February 12, 2019
By Steven B. Barrett, Esq.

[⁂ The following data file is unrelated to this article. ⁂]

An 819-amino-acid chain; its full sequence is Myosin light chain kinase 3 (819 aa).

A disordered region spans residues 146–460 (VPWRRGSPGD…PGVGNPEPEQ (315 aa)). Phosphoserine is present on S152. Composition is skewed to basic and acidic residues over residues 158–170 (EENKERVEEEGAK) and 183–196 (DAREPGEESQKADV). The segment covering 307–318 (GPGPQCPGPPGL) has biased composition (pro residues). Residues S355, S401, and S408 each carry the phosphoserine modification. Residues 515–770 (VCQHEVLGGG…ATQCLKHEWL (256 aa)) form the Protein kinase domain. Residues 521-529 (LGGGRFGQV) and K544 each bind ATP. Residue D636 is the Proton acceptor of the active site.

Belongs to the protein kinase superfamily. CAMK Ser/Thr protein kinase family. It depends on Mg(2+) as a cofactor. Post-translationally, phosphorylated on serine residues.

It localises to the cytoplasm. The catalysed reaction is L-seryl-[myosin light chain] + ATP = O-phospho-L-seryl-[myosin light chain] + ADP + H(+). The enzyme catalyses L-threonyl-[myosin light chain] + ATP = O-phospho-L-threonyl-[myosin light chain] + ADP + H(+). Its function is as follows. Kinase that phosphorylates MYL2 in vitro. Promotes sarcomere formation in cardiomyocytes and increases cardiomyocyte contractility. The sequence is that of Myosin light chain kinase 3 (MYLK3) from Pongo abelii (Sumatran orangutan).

Not many people know that the first three established “professions” were medicine, law, and the clergy. These distinct areas of practice became formalized during the Middle Ages. In each, persons (obviously only men then and for the next several centuries) had to undergo training in each field, typically at established institutions, and pass reviews and/or tests to evaluate the degree and breadth of knowledge necessary to practice. Also, each had a governing body that monitored and gauged members. Today, these would be considered medical and legal associations with the clergy being part of a scion or controlling denomination. These are the outward trappings of a profession, however. What each of these classic professions have in common is their purpose. Whether a lawyer, doctor, or priest, each has a fiduciary duty to those they are attending. These professions afford power to their members to do good. Their special training serves what purpose? To aid and help others with the specialized knowledge and skill they possess. The penultimate goal of a professional is to interact with one who needs guidance, assistance or care and, through the trust placed in the professional, the client, patient or parishioner will hopefully benefit. It is axiomatic, however, that with the power, the professional is to subordinate his or her own interests for purposes of seeing someone through a legal issue, medical problem, or spiritual crisis. Understanding the role of a professional makes the breaking of that trust – and abuse of that power — even more egregious. When Larry Nassar was found to have sexually abused the female gymnasts whom he was treating, he not only violated these young women physically, but broke their trust and his duty to ensure he would improve their well-being as a physician. Similarly, when an attorney is helping a client, but seizes on a client’s vulnerability in facing a legal challenge by making advances or having sexual relations, the lawyer has abused the necessary trust and has caused further harm to the client. And of course, clergy who are entrusted with the spiritual and emotional care of parishioners, particularly the youth whom they are shepherding, shatter the spirit and commit crimes when sexually abusing children. The breaking of someone’s trust is always difficult and can have devastating effects. However, professionals hold themselves out to the public that they are highly trained, competent, and wish to better those who come to them for assistance. In essence, professionals are advertising that they can be trusted. When abuse occurs, a professional’s power must be checked, curbed or taken away. Professionals must be held accountable.